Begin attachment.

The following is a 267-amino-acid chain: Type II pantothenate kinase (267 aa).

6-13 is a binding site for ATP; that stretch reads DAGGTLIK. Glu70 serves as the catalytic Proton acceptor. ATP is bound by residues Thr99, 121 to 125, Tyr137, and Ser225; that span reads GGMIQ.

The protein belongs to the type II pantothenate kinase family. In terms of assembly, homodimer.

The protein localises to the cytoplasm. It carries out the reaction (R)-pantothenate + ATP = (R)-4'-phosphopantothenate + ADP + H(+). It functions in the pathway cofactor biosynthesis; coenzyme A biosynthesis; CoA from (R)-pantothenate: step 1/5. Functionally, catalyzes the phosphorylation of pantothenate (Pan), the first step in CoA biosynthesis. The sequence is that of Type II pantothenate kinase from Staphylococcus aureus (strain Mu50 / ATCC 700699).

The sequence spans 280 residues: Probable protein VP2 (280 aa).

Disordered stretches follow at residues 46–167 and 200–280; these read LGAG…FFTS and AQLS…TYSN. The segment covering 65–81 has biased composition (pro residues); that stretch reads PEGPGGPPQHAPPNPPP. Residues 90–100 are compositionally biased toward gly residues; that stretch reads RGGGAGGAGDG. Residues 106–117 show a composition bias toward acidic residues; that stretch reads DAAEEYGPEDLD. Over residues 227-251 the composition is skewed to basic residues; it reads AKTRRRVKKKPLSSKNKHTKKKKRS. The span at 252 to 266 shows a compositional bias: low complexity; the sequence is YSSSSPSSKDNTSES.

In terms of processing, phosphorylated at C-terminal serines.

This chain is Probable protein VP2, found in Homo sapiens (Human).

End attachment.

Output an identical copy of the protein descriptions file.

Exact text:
The following is a 267-amino-acid chain: Type II pantothenate kinase (267 aa).

6-13 is a binding site for ATP; that stretch reads DAGGTLIK. Glu70 serves as the catalytic Proton acceptor. ATP is bound by residues Thr99, 121 to 125, Tyr137, and Ser225; that span reads GGMIQ.

The protein belongs to the type II pantothenate kinase family. In terms of assembly, homodimer.

The protein localises to the cytoplasm. It carries out the reaction (R)-pantothenate + ATP = (R)-4'-phosphopantothenate + ADP + H(+). It functions in the pathway cofactor biosynthesis; coenzyme A biosynthesis; CoA from (R)-pantothenate: step 1/5. Functionally, catalyzes the phosphorylation of pantothenate (Pan), the first step in CoA biosynthesis. The sequence is that of Type II pantothenate kinase from Staphylococcus aureus (strain Mu50 / ATCC 700699).

The sequence spans 280 residues: Probable protein VP2 (280 aa).

Disordered stretches follow at residues 46–167 and 200–280; these read LGAG…FFTS and AQLS…TYSN. The segment covering 65–81 has biased composition (pro residues); that stretch reads PEGPGGPPQHAPPNPPP. Residues 90–100 are compositionally biased toward gly residues; that stretch reads RGGGAGGAGDG. Residues 106–117 show a composition bias toward acidic residues; that stretch reads DAAEEYGPEDLD. Over residues 227-251 the composition is skewed to basic residues; it reads AKTRRRVKKKPLSSKNKHTKKKKRS. The span at 252 to 266 shows a compositional bias: low complexity; the sequence is YSSSSPSSKDNTSES.

In terms of processing, phosphorylated at C-terminal serines.

This chain is Probable protein VP2, found in Homo sapiens (Human).